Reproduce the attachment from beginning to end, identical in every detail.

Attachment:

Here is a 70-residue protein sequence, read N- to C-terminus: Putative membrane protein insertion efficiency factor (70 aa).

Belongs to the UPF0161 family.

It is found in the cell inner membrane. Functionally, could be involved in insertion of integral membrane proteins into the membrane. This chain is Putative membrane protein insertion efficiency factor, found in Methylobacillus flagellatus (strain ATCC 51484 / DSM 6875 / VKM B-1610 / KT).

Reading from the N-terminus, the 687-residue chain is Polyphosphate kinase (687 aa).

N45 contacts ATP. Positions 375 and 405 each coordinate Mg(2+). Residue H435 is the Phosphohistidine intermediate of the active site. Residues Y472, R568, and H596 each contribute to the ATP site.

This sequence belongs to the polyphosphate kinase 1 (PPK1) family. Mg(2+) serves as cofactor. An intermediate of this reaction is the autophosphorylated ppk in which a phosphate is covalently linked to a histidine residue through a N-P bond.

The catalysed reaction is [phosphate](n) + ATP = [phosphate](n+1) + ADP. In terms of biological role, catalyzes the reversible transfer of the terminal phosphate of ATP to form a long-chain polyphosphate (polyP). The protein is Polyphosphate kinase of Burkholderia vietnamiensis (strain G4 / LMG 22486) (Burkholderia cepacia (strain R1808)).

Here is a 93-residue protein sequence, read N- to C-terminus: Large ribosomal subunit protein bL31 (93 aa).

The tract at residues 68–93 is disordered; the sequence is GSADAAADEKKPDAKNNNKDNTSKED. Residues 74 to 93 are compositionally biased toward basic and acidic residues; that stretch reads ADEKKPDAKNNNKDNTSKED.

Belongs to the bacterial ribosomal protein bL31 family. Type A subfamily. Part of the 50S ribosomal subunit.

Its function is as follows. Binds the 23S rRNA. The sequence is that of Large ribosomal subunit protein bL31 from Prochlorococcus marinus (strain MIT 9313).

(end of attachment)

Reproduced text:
Here is a 70-residue protein sequence, read N- to C-terminus: Putative membrane protein insertion efficiency factor (70 aa).

Belongs to the UPF0161 family.

It is found in the cell inner membrane. Functionally, could be involved in insertion of integral membrane proteins into the membrane. This chain is Putative membrane protein insertion efficiency factor, found in Methylobacillus flagellatus (strain ATCC 51484 / DSM 6875 / VKM B-1610 / KT).

Reading from the N-terminus, the 687-residue chain is Polyphosphate kinase (687 aa).

N45 contacts ATP. Positions 375 and 405 each coordinate Mg(2+). Residue H435 is the Phosphohistidine intermediate of the active site. Residues Y472, R568, and H596 each contribute to the ATP site.

This sequence belongs to the polyphosphate kinase 1 (PPK1) family. Mg(2+) serves as cofactor. An intermediate of this reaction is the autophosphorylated ppk in which a phosphate is covalently linked to a histidine residue through a N-P bond.

The catalysed reaction is [phosphate](n) + ATP = [phosphate](n+1) + ADP. In terms of biological role, catalyzes the reversible transfer of the terminal phosphate of ATP to form a long-chain polyphosphate (polyP). The protein is Polyphosphate kinase of Burkholderia vietnamiensis (strain G4 / LMG 22486) (Burkholderia cepacia (strain R1808)).

Here is a 93-residue protein sequence, read N- to C-terminus: Large ribosomal subunit protein bL31 (93 aa).

The tract at residues 68–93 is disordered; the sequence is GSADAAADEKKPDAKNNNKDNTSKED. Residues 74 to 93 are compositionally biased toward basic and acidic residues; that stretch reads ADEKKPDAKNNNKDNTSKED.

Belongs to the bacterial ribosomal protein bL31 family. Type A subfamily. Part of the 50S ribosomal subunit.

Its function is as follows. Binds the 23S rRNA. The sequence is that of Large ribosomal subunit protein bL31 from Prochlorococcus marinus (strain MIT 9313).